My most recent is a 1997 Ranger I inherited from my step-father who was the stereotypical “cheapskate.” Yes, it is an XLT model with carpet and tape player (among a few other minor luxuries) but no power windows and standard cab. It meets my needs VERY well, though lacks the one thing I really want: Room behind the seat to carry more than an umbrella and the tire-changing tools. It does live up to its EPA rated 27mpg on the freeway at the speed limit even when the bed it loaded with a few hundred pounds of other things I picked up from my father and my step-father and brought back home across the Appalachian Mts. including a bin and a half of books containing my father’s stamp collection and other things of personal value. Again, the Ranger meets the needs, but not quite the wants. It also means I know have three vehicles each of which serves a specific purpose to which I cannot simply sell one and retain it’s capabilities in the others.

          Something like the Hyundai Santa Cruz or Fiat Toro would offer the open bed capability I need, AWD/4WD capability I need and an enlarged cabin I want WITHOUT being as large as a Canyonrado and very probably give me better fuel mileage as well. It would allow me to exchange two manual-transmission vehicles for an automatic that my wife would be able to drive in an emergency. It would also allow me to reduce my vehicle insurance costs by almost a third, saving money in the long run. I will be selling my JKU, no matter what. What I replace it with determines whether we keep my wife’s car or my truck and to be quite blunt I Don’t Trust Fords.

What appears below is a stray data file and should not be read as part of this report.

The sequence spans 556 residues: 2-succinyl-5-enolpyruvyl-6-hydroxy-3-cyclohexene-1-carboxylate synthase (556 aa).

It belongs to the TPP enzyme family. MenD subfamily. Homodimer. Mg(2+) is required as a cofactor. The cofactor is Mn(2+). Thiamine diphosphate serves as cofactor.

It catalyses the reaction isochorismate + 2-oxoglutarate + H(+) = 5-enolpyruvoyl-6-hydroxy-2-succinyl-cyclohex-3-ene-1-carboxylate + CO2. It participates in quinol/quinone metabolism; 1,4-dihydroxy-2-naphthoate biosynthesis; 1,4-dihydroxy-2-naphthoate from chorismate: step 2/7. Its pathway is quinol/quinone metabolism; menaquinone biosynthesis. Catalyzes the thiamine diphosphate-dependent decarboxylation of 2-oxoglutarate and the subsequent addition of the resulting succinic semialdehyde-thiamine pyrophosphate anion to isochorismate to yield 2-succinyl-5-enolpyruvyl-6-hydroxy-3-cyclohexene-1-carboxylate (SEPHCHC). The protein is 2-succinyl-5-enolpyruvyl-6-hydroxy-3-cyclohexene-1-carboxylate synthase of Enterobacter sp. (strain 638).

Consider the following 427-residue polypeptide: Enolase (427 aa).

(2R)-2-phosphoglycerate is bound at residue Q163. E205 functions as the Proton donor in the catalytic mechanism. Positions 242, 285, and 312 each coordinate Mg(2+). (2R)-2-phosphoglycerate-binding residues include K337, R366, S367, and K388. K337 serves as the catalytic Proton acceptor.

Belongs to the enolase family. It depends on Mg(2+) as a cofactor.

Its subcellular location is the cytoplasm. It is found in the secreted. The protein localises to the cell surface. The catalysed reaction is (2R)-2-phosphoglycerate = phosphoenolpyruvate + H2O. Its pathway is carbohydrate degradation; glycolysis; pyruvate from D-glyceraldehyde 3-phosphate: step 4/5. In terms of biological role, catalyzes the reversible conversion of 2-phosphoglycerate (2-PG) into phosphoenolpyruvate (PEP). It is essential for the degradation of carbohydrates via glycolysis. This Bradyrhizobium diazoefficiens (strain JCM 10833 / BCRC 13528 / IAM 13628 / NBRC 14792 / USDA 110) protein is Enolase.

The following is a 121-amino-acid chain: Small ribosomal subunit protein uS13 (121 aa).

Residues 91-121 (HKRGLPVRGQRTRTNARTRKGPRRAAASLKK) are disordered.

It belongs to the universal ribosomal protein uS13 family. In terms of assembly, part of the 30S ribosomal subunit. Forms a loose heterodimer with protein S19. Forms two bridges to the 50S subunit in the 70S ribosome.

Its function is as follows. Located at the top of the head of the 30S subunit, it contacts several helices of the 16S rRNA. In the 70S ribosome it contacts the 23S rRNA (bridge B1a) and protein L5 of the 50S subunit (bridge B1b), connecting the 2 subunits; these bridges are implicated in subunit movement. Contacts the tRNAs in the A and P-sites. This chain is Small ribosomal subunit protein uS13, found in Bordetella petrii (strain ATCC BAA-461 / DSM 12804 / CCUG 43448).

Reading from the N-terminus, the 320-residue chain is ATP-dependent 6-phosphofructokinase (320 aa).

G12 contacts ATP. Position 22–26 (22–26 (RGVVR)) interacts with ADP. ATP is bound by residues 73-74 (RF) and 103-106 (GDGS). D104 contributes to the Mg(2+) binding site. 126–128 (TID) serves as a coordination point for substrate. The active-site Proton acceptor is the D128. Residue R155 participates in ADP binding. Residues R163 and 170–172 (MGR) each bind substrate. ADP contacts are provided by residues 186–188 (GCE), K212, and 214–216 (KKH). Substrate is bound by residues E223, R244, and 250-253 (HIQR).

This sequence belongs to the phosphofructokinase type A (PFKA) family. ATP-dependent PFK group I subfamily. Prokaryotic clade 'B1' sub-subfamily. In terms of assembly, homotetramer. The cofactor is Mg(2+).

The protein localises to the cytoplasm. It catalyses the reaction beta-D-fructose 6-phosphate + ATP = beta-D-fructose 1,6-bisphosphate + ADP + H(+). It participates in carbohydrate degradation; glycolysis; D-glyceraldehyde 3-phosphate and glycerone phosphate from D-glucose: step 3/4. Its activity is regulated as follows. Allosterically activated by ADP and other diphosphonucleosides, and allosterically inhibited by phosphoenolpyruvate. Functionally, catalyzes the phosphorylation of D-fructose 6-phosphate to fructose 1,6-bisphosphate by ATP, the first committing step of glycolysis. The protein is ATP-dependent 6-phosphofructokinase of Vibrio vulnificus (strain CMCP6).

Oh, and that “mini Ram van come Fiat Diablo” (don’t you mean Doblo?) does NOT fill the bill. Some of my loads would require the back doors open, leaving the interior of the vehicle open to carbon-monoxide poisoning and weakening the overall structure in the event of a collision or other unforeseen accident. I don’t want a “Mystery Machine” van, I want a pickup truck that isn’t ridiculously large.

  • avatar
    Big Al from Oz

    Jeep every year puts out some great ideas.

    The best Jeep concept I like was the Safari Wrangler.

    The Comanche here looks great and I’d say would have a market ….. if it met safety requirements. It need a proper high and low range tx case as well, backed up with a little diesel.

    The highly accessorised Wrangler is just a piece of marketing. You can go on the net and see what is on offer for after market kit.

    • 0 avatar
      Adam Tonge

      These vehicles are all just marketing.

      The diesel/9-speed pairing in the Comanche is terrible. I also don’t think you’d see a transfer case or locking diff because the Renegade doesn’t have one.

      http://www.jeep.com/en/4×4/

  • avatar
    Higheriq

    That Renegade/Comanche would certainly have a place in my garage.